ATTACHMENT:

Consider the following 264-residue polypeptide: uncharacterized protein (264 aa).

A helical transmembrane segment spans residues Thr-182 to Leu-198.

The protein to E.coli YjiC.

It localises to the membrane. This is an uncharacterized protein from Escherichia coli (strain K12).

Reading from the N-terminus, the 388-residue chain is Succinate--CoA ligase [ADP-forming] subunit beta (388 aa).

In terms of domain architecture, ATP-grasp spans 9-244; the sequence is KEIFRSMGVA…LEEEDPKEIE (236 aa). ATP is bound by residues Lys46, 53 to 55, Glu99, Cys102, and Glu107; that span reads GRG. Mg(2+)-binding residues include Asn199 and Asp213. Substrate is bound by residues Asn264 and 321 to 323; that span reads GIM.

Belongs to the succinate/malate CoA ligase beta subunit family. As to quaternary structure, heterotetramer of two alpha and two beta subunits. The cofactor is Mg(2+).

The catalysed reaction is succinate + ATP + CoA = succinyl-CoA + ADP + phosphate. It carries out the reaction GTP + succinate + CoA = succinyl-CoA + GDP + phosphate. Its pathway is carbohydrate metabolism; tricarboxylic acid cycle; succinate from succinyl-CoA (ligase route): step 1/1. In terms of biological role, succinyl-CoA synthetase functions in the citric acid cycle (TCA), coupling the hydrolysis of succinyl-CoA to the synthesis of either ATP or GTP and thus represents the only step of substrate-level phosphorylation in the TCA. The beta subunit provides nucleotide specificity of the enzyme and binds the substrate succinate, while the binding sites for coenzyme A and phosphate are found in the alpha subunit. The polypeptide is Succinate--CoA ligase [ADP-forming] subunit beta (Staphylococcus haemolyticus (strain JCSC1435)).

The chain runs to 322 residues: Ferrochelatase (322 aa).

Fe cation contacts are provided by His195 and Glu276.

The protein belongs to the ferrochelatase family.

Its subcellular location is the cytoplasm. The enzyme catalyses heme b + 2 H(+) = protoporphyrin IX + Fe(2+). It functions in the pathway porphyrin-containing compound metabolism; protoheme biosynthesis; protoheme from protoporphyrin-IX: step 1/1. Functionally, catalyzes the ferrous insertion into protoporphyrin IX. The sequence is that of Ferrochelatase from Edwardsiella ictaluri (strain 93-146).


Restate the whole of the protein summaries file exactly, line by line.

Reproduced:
Consider the following 264-residue polypeptide: uncharacterized protein (264 aa).

A helical transmembrane segment spans residues Thr-182 to Leu-198.

The protein to E.coli YjiC.

It localises to the membrane. This is an uncharacterized protein from Escherichia coli (strain K12).

Reading from the N-terminus, the 388-residue chain is Succinate--CoA ligase [ADP-forming] subunit beta (388 aa).

In terms of domain architecture, ATP-grasp spans 9-244; the sequence is KEIFRSMGVA…LEEEDPKEIE (236 aa). ATP is bound by residues Lys46, 53 to 55, Glu99, Cys102, and Glu107; that span reads GRG. Mg(2+)-binding residues include Asn199 and Asp213. Substrate is bound by residues Asn264 and 321 to 323; that span reads GIM.

Belongs to the succinate/malate CoA ligase beta subunit family. As to quaternary structure, heterotetramer of two alpha and two beta subunits. The cofactor is Mg(2+).

The catalysed reaction is succinate + ATP + CoA = succinyl-CoA + ADP + phosphate. It carries out the reaction GTP + succinate + CoA = succinyl-CoA + GDP + phosphate. Its pathway is carbohydrate metabolism; tricarboxylic acid cycle; succinate from succinyl-CoA (ligase route): step 1/1. In terms of biological role, succinyl-CoA synthetase functions in the citric acid cycle (TCA), coupling the hydrolysis of succinyl-CoA to the synthesis of either ATP or GTP and thus represents the only step of substrate-level phosphorylation in the TCA. The beta subunit provides nucleotide specificity of the enzyme and binds the substrate succinate, while the binding sites for coenzyme A and phosphate are found in the alpha subunit. The polypeptide is Succinate--CoA ligase [ADP-forming] subunit beta (Staphylococcus haemolyticus (strain JCSC1435)).

The chain runs to 322 residues: Ferrochelatase (322 aa).

Fe cation contacts are provided by His195 and Glu276.

The protein belongs to the ferrochelatase family.

Its subcellular location is the cytoplasm. The enzyme catalyses heme b + 2 H(+) = protoporphyrin IX + Fe(2+). It functions in the pathway porphyrin-containing compound metabolism; protoheme biosynthesis; protoheme from protoporphyrin-IX: step 1/1. Functionally, catalyzes the ferrous insertion into protoporphyrin IX. The sequence is that of Ferrochelatase from Edwardsiella ictaluri (strain 93-146).